Conference article

The Zschweigert Cryptograph – A Remarkable Early Encryption Machine

Klaus Schmeh
Private Scholar

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Published in: Proceedings of the 3rd International Conference on Historical Cryptology HistoCrypt 2020

Linköping Electronic Conference Proceedings 171:16, p. 126-134

NEALT Proceedings Series 44:16, p. 126-134

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Published: 2020-05-19

ISBN: 978-91-7929-827-2

ISSN: 1650-3686 (print), 1650-3740 (online)


The Zschweigert Cryptograph is one of the many cipher machine designs developed in the years following the First World War (1914-1918). It was invented by textile engineer Rudolf Zschweigert, who had designed programmable stitching machines before and apparently transfered his computing expertise to cryptology. Unlike the Enigma and as good as all other crypto devices of the time, the Zschweigert Cryptograph implements a transposition cipher, not a substitution cipher. To the author’s knowledge, it was the first encryption machine that worked with keys provided on punched cards. The goal of this paper is to introduce the Zschweigert Cryptograph and its history, to provide a mathematical specification of its encryption algorithm, and to explore how it can be cryptanalyzed. It will be shown that the Zschweigert Cryptograph, which was probably never used in practice, was insecure even by the standards of the 1920s and not convenient enough to compete with other encryption machines of the time.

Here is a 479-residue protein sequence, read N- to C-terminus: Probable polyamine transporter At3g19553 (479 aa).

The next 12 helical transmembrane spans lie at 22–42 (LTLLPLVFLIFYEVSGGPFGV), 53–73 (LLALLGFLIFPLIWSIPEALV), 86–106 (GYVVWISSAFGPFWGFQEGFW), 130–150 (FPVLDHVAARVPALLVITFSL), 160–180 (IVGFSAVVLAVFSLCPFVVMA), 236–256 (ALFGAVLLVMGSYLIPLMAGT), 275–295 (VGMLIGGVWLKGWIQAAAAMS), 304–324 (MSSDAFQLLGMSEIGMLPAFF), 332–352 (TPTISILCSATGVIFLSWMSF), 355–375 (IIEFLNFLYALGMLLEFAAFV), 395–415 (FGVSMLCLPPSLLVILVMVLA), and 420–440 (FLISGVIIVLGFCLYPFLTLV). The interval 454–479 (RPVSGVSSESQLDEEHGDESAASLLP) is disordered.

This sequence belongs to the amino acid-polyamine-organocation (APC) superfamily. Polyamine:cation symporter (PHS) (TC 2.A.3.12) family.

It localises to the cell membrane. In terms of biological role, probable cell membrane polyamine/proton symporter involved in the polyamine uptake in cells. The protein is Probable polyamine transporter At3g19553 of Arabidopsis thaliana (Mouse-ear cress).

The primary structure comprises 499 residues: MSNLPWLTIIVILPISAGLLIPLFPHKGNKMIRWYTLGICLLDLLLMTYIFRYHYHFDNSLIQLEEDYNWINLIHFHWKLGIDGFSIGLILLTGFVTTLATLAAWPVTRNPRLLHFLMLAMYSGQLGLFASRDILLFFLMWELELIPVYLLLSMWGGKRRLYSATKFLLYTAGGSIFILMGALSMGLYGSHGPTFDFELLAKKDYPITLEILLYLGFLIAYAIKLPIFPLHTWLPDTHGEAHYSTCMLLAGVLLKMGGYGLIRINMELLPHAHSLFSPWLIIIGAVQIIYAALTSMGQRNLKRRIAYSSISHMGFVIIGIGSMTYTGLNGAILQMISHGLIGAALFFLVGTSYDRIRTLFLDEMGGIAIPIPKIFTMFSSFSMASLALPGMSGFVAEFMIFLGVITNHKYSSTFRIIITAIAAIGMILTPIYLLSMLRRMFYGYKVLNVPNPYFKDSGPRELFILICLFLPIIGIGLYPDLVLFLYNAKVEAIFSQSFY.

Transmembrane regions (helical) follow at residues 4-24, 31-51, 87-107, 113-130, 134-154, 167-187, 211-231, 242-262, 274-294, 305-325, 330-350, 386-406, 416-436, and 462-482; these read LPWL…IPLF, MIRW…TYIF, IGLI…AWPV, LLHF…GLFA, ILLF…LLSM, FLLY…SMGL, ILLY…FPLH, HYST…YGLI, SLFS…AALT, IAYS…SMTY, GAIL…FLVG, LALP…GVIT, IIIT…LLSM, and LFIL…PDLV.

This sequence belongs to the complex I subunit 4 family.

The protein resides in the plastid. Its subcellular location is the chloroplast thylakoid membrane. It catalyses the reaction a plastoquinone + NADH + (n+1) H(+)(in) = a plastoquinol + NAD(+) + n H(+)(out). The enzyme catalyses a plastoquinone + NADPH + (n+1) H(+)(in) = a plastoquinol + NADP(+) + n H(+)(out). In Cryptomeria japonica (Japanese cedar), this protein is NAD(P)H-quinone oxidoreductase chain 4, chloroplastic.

Zschweigert Cryptograph; Rudolf Zschweigert; encryption machine; transposition cipher


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